Recruitment always has been, and always will be, about people. So, in a world of advancing technology and increasing automation, where do we draw the line? Regardless of what technology is out there to help us with our recruitment processes, we need to always be mindful of maintaining a human element to that process.
It can be hard to find the right balance, but the right technology can help you manage it. Even the most sophisticated tools lack the emotional intelligence of humans, and it’s this aspect that helps to build and nurture relationships with future talent. Many organisations choose to use proactive sourcing to create and maintain relationships with candidates – a very useful method since it allows for connections with passive candidates too.
Recruitment has become increasingly about data, even more so now that there is a variety of tools we can use to discover data that will help us find that perfect match. Of course, data is one of the most useful tools we have at our disposal and we’d be foolish not to use it. It’s at this point where finding the right balance comes into play. Using big data is not the be-all and end-all and should be used to compliment your own knowledge you’ve gathered from years in the field. If data seems to suggest something you don’t feel is right, it doesn’t mean that it’s what you have to do – our instincts are still important.
Artificial Intelligence vs Emotional Intelligence
One of the biggest buzz words in recruitment at the moment, it can be easy to get lost in it all. One thing that AI can’t do, is go for a coffee and build relationships with people. When trying to find the best talent or recruiting for a role where there is quite a lot of competition for that talent, one of the best strategies for recruiting is essentially building relationships. People value personal interactions and trust, and this can become even more important when trying to attract passive candidates.
Social recruiting has been growing in popularity for some time now. For most organisations, especially those with high volume recruitment, adopting a social recruiting strategy helps to communicate and display their employer branding and culture to help nurture future talent.
For example, many organisations have adopted a ‘careers’ page on Facebook, which they use as a community to interact with a variety of different people. These posts and interactions are an extremely valuable method in portraying an organisation as an excellent place to work – something which is unlikely to be achieved by automation and AI.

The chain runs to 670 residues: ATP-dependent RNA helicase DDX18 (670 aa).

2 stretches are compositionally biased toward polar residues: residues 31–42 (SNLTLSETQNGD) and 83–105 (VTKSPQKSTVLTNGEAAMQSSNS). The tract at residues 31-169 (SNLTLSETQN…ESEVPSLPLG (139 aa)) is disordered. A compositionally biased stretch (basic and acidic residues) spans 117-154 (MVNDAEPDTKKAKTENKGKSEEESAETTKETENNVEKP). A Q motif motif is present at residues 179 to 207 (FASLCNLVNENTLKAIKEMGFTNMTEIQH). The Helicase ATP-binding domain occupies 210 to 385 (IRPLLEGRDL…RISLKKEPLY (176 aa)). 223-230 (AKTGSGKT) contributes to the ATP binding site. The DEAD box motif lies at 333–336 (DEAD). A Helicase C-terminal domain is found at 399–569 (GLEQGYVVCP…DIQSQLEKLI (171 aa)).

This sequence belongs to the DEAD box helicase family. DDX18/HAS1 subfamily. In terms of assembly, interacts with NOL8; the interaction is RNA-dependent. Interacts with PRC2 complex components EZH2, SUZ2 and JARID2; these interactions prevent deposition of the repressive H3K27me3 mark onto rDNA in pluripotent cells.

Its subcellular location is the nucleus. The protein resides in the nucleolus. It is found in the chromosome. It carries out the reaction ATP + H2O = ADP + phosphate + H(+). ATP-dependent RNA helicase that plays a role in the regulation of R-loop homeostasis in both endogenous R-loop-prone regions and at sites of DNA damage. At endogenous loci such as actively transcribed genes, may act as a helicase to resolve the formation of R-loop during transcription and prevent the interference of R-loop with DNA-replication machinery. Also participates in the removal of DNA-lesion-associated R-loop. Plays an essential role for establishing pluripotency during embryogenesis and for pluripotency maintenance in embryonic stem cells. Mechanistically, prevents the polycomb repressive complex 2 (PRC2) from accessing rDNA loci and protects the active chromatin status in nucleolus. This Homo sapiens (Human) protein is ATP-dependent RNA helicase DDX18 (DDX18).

How Do I Find the Right Balance?
Tools can only take you so far. This doesn’t mean that they’re not absolutely vital to your recruitment process – this couldn’t be further from the truth. So, as hiring processes become increasingly automated, how is the role of recruiters changing?
It can be very easy to get carried away with automating recruitment processes – there are programs which can do so for almost every step. One thing that will likely never change is the face-to-face interview. But do we really want to be scheduling face-to-face interviews with candidates we don’t really know that much about, simply because they’ve sailed through all the automated phases of the recruitment process?
Every hiring process will be different – what works for one organisation does not mean it will definitely work for another. So this makes it hard to truly identify what the “right balance” is. Instead of pretending to have the magic formula, here’s a few things to consider when discovering what’s right for you and your organisation:
- You should use automation to cover the longer, more timely aspects of recruiting – such as screening CV’s. This is extremely justifiable, as no one can be expected to sit and manually search each individual application received when that number is in the hundreds (or even thousands).
- Consider trying to add a personal touch to the areas where you have technology in place. For example, do you require your applicants to do online assessments or video interviews? You can make this more personal by including video-recorded questions, so it feels a lot more interactive for the candidate.
- If you find that a task you currently do manually is extremely useful in adding value to your recruitment process, you should probably keep doing it that way. Ideally, you should be automating manual tasks so that you can actually spend more time focusing on the human element of recruiting – not using it as an excuse to not have to communicate with candidates unless absolutely necessary.
- Consider the candidate experience. It helps to think about how you would feel about going through a process like yours. It would probably become a bit boring for candidates to be passed through from one system to another with any form of real interaction.
- Lastly, try and add personal touches through automated communication. Sure, your ATS or your video interview provider might be able to send out automated emails to candidates once they’ve completed certain stages of the process. But make sure to communicate these in a way that represents your company culture – they don’t have to be extremely formal!
- Both technology and the human element of recruitment are key to the success of any recruitment campaign. But the human element Is what will make the biggest impact on candidates and the main thing that will leave a good impression of your organisation and its culture. So, don’t over-do it!
Our Ultimate Guide to Recruitment Technology outlines the most used recruitment software and how it can help your recruitment process. Give it a read and see which will be most effective for you!